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Goats can help with yellow starthistle control

Goats have large livers that allow processing of compounds less digestible or more toxic to other grazers.
Goats' penchant for eating almost any plant material can make them a valuable management tool for landowners faced with a yellow starthistle infestation.

Yellow starthistle is thought to have been introduced into California from Chile during the Gold Rush. The weed readily took hold in California valleys and foothills, thriving in areas where the soil has been disturbed by animals grazing, road construction and wildland firebreaks. Today, yellow starthistle is a very common sight in vacant lots and fields, along roadsides and trails, in pastures and ranch lands, and in parks, open-space preserves and natural areas.

Capable of growing six feet tall and bearing flowers surrounded by inch-long spines, yellow starthistle reduces land value, prevents access to recreational areas, consumes groundwater and poisons horses. (Yellow starthistle isn't all bad. Beekeepers have found that it can provide an important late-season food source for bees.)

Deep tap roots allow yellow starthistle to thrive during hot, dry summers.
Large property owners use a variety of methods to control yellow starthistle - chemical, mechanical and biological - but UC scientists believe individual homeowners are a key to containing and eliminating this invasive pest.

That's where goats can come in. Goats will eat yellow starthistle at all phases of growth, including the mature, spiny stage, when it is not palatable to other browsers and grazers.

"When goats eat yellow starthistle, they open up the canopy and allow sunlight to hit the ground," said Roger Ingram, UC Cooperative Extension natural resources advisor. "That allows other, more beneficial seeds to come up and grow. If you can get other plants growing in there, the competition will choke out yellow starthistle."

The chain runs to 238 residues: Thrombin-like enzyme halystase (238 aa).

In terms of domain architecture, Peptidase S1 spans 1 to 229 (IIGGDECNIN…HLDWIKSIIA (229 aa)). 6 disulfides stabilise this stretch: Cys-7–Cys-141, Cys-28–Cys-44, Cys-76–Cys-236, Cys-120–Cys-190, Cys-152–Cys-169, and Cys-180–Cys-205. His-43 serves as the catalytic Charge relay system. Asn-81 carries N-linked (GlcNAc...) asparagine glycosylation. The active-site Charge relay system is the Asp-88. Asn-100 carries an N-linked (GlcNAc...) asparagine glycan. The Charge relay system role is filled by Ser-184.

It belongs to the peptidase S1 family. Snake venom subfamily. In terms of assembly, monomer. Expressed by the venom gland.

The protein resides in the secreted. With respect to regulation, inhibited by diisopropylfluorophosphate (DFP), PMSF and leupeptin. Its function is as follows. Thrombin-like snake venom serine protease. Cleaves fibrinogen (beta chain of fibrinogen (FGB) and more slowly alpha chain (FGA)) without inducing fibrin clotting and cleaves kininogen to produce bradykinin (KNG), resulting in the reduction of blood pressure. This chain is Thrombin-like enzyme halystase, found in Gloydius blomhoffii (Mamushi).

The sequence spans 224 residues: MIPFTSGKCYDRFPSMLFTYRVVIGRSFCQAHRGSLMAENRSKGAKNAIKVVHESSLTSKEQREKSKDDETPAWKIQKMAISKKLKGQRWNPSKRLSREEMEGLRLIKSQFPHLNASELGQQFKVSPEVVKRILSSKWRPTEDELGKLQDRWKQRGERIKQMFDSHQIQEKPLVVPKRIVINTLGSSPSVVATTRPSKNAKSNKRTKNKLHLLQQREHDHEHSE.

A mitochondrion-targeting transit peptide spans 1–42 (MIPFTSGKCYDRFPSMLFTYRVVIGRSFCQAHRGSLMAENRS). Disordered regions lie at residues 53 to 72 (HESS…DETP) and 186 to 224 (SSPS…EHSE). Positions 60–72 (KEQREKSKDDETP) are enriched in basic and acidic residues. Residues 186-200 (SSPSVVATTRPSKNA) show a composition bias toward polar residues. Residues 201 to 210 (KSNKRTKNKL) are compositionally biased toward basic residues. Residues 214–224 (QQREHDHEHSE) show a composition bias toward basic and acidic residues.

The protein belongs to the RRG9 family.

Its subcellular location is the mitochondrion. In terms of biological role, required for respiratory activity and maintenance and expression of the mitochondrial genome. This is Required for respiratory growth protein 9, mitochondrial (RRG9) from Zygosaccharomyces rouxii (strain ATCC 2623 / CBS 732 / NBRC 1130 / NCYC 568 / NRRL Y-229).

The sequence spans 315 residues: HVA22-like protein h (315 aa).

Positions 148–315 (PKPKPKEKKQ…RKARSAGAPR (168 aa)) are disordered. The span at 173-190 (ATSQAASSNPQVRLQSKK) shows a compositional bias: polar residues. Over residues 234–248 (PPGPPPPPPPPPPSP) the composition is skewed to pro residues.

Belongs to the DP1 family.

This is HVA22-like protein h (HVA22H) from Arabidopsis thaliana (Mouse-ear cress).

Landowners can raise goats themselves and direct them to areas of starthistle infestation with portable fencing, or they can lease the animals exclusively for vegetation control. More information on yellow starthistle management is available from the UC Integrated Pest Management Program.

View the video below for more information on goats' browsing preferences.

Read a transcript of the video.

Attached Files
GoatsYST
Posted on Wednesday, August 17, 2011 at 8:54 AM

Comments:

1.
Can their poops carry seeds though?

Posted by Adrian on May 17, 2018 at 8:54 PM

2.
Are star thistle seeds viable in goat poop, or have they been fully digested?

Posted by Juli Thompson on August 10, 2019 at 12:24 PM

3.
Research in Idaho found that only about 3% of yellow starthistle seeds remained viable after passage through a goat's digestive system. This is true for other ruminants (sheep, cattle, etc.) as well - and for other weed species. Properly timed grazing (especially with sheep or goats) can help control yellow starthistle.

Posted by Dan Macon on August 12, 2019 at 8:33 AM

4.
I own goats and like most ruminants they have 4 stomach chambers and highly acidic stomach acid so their would likely be no seeds left or very little left.

Posted by JW on May 5, 2020 at 12:58 PM

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